Be content with what you have;rejoice in the way things are.When you realize there is nothing lacking,the whole world belongs to you.— Lao Tzu
A couple of weeks ago, sitting on my therapist's off-white couch with feathers poking out of the cushions, I said something I never imagined saying...
...I feel content...
I never saw it coming. In fact, if anything, I imagined myself to be the opposite of content. Restless. Anxious. Frustrated. The list could go on. Yet in that moment, and since then, I've been thinking a lot about the notion of contentment.
When I was in Rome earlier this year, several of the churches we visited had cloisters: secluded areas for the lives of those monks, nuns, and novices who resided within. Places for silence, stillness, and prayer. Sometimes these cloisters were very well landscaped or housed artifacts from the life of that particular congregation. Other times, they were simple and nondescript. Regardless, whenever we entered one, this calmness descended on me time and time again. A peacefulness that I simply could neither explain nor understand, mostly because it didn't do what I expected it to do:
...it didn't take away the pain
There's this myth that has been running around for, well, centuries that tells us a good life is one devoid of pain or suffering. If you live with misery, you did something wrong. This myth tells us that, eventually, pain goes away. Within Christianity, or at least my experience of it, we're told to basically shove our experience of pain under the rug and "Rejoice in the Lord always." Yet as I learned from Heart of the Buddha's Teachings last night, joy and suffering are inseparable. The two must, in some respect, always coexist. We cannot experience joy without first experiencing its absence. I've come to believe that the same is true for contentment.
Perhaps true contentment happens not before or after the storm but at its epicenter, at the eye of the hurricane. In the midst of tumultuous winds and rain and hail and lightning and thunder, maybe, just maybe, that is where we are able to find stillness, find the place where we are settled and grounded and rooted in what it is that makes us who we are.
I just finished my last semester of seminary (as I'm sure you've heard by now), and am about to enter the world of the employed. My student loan debt is insane. My relationship has exited the honeymoon phase and we're working on, well, what it means to be really married. My weight is up after not smoking for four months. My relationship with my parents is nonexistent. My faith is, well, in flux between demolition and renovation. Many friendships have ended, or at least faded into the background. Yet in the midst of all this change, transition, and flux, I find myself feeling okay.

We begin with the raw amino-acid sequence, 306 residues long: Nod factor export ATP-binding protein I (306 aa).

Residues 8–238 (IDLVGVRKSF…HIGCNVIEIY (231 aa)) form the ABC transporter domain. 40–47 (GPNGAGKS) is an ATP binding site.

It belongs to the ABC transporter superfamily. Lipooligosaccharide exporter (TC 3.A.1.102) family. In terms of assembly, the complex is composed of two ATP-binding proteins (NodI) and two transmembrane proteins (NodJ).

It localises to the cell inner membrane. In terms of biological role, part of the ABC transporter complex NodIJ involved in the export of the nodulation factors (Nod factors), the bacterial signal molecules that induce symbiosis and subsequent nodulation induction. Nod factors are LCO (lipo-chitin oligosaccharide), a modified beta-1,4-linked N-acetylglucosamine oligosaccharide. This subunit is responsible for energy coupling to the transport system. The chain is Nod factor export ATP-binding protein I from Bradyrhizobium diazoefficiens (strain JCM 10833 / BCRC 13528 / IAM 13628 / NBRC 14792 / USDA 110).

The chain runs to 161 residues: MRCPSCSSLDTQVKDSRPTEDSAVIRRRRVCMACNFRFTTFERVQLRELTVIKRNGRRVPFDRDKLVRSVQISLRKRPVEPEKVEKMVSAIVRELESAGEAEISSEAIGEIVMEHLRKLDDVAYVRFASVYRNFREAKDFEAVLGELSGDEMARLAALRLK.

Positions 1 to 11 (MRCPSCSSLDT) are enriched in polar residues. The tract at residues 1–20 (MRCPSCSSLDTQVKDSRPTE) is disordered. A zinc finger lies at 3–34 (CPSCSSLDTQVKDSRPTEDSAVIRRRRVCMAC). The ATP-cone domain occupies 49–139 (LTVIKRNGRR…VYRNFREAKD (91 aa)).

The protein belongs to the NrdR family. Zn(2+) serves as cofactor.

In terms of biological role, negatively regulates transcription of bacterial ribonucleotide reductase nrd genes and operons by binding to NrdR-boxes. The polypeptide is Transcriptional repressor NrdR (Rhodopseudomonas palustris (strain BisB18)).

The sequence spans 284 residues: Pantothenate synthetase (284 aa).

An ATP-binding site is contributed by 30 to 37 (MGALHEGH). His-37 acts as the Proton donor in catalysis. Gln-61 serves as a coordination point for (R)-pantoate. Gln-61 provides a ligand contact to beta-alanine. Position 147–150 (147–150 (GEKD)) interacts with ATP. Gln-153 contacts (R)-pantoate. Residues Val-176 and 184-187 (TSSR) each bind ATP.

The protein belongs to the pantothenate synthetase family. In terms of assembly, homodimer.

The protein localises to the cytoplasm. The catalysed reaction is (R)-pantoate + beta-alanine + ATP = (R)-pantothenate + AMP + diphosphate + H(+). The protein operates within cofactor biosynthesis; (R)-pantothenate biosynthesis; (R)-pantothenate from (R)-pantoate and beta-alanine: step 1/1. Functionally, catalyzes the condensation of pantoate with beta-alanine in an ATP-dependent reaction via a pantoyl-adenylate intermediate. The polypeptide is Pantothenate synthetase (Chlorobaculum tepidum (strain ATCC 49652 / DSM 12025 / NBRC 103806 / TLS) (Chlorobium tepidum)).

And this has become my mantra of late: I'm okay
Here's the most surprising point, and it needs to be stated explicitly: contentment is not the same as happiness. Contentment isn't the warm, sunny beachfront with bright colors, clear skies, pleasant music, or easy friendships that society makes it out to be. The skies are a little cloudy, overcast. The temperature is either unbearably hot, bone-chilling cold, or, well, meh. It's silent, and maybe there aren't that many people. Maybe the beach isn't covered with the fine sand of the Bahamas but the rough gravel of a shore long abandoned. There's a mountain nearby, rocky, jagged, obscuring the skyline. The wind bites a little bit, and every few steps you take you stumble a bit. But you keep breathing.
You notice the up and down of your heartbeat. You feel the blood pulsing within your veins. You know and notice that slight tightness in your chest or throat that comes from the burden of debt or isolation or uncertainty. And yet you keep going. Or maybe you stop for a moment and sit down, feeling the dampness of the ground beneath seep through your jeans. The waves are choppy, cutting against each other like skilled swordsmen. You taste the copper on your tongue. You look around, both hoping for and dreading any potential company you might find. But you keep breathing.
This is my experience of contentment. I know it doesn't sound all that great, but that's okay. Maybe yours is different, less bleak and more shiny and pristine. But if it isn't... if you end up on the same gravelled shores as me, then you will not be alone. We can keep breathing together. We can reach for the other when they stumble. We can stare out over the waters in silent anticipation of some moment of stillness, of calm. Most of all, we can simply be.